According to restaurant research firm Food Genius, chicken is the most-featured protein in the super-hot sandwich and wrap category, at 83% and 80%, respectively, thanks to increasingly creative menuing. Examples include items like the Southwestern Baja Flatbread at KFC’s new eleven sister concept, and the Wadmalaw Chicken Sandwich at Pawleys Front Porch in South Carolina, dressed with chipotle barbecue sauce, fried pickle chips, applewood smoked bacon, and cheddar cheese. Nest Burger, which boasts of “the best chicken sandwiches in Dallas,” serves three: grilled teriyaki chicken, crispy marinated chicken breast, and pan-fried pecan crusted chicken breast.
Did You Know? It’s easy to add the excitement of chiles and other distinctive ingredients to your menu when you start with Minor’s Flavor Concentrates, in such formulations Chipotle and Cilantro Lime.
- Better Roast Chicken
If you think roast chicken is roast chicken, think again. Chef-driven restaurants are upping the game with elevated takes on this favorite meal, often served for two or more, part of the “large-format” menu item trend that’s sweeping the country. At newly remodeled Tosca Cafe, in San Francisco, for instance, there’s a crowd-pleasing cooked-to-order Chicken for two served on crisp toasts with ricotta, pine nuts, and Marsala sauce. And at the NoMad in New York City, the dish to have is the stuffed roast chicken served two ways: the roasted breast, and a separate sauté-finished cocotte of dark meat, accompanied by foie gras brioche, corn, chanterelles, and the ancient grain known as freekeh. That’ll be $82 for two, please.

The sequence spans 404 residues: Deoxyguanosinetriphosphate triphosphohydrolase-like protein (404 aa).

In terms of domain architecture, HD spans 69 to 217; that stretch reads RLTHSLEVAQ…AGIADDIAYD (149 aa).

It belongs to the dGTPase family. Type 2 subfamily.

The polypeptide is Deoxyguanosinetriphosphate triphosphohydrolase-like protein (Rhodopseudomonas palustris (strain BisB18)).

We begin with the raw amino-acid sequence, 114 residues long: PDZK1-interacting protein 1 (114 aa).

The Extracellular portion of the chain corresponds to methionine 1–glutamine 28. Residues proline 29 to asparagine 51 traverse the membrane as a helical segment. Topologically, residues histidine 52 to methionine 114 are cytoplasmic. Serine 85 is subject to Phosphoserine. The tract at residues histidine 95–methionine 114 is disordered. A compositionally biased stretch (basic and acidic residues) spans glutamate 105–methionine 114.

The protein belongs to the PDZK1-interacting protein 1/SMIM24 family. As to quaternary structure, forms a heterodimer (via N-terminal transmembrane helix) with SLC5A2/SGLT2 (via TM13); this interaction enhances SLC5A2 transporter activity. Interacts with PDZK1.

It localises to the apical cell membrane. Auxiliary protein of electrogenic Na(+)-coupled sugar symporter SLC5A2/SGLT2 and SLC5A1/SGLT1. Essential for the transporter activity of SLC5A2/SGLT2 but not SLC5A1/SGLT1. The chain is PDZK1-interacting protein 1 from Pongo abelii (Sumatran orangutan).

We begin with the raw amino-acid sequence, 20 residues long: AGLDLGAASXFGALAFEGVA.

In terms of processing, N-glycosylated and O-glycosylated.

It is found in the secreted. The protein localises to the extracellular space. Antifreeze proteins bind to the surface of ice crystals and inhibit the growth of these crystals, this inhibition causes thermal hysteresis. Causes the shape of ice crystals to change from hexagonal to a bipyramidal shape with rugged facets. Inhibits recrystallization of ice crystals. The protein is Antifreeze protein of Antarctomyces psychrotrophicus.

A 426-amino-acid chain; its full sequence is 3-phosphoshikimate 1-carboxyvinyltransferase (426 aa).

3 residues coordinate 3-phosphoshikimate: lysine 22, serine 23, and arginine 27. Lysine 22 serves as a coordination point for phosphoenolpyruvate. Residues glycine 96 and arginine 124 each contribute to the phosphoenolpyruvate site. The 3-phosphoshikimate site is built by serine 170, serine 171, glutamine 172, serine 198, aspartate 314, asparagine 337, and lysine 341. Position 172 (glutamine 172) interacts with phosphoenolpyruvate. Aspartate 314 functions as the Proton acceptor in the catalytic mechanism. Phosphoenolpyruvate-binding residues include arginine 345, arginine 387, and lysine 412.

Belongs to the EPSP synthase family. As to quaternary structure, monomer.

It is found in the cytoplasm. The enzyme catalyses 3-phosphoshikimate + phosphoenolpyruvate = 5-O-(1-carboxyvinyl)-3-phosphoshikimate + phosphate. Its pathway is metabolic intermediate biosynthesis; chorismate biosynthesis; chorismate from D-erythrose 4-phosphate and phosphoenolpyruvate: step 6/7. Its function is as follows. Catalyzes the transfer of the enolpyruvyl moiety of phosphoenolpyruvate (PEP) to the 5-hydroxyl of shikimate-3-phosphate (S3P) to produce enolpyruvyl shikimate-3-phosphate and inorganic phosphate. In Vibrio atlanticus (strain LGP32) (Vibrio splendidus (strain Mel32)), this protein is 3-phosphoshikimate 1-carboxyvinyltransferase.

- Comfort Food
Chicken is the star of some of the most comforting foods around, from traditional favorites like Chicken Pot Pie and Chicken Fricassee to ethnic favorites like Puerto Rico’s beloved Arroz con Pollo (chicken and rice) or Brit-Indo Chicken Tikka Masala (chicken marinated in yogurt and spices and then served in a tomato cream sauce). Comforts also represent an ideal utilization for products like extra rotisserie or roasted chicken, precooked chicken breasts, and value-priced dark meat—in fact, full-flavored chicken legs and thighs retain moisture well and are more forgiving to cook than delicate white meat.
- Chicken Soup
This is it: The most enduringly popular soup variety of all. But beyond traditional chicken noodle and chicken rice, there are dozens of different kinds of chicken soup, running the gamut from elegant cream of chicken soup to exiting Tortilla Soup and spicy tom kha gai from Thailand, rich with chili paste and coconut milk. In fact, you could easily have a different chicken soup for every day of the month and never repeat. And even if you use a recipe that’s called chicken soup, this category represents an excellent vehicle for other healthy ingredients, including beans, greens, vegetables, and grains like barley and wheat berries.
Get Started: Minor’s Gluten Free Bases—including Gluten Free Chicken Base made with Natural Ingredients, and Low Sodium Chicken Base Gluten Free—are the start of all sorts of healthy and delicious soups.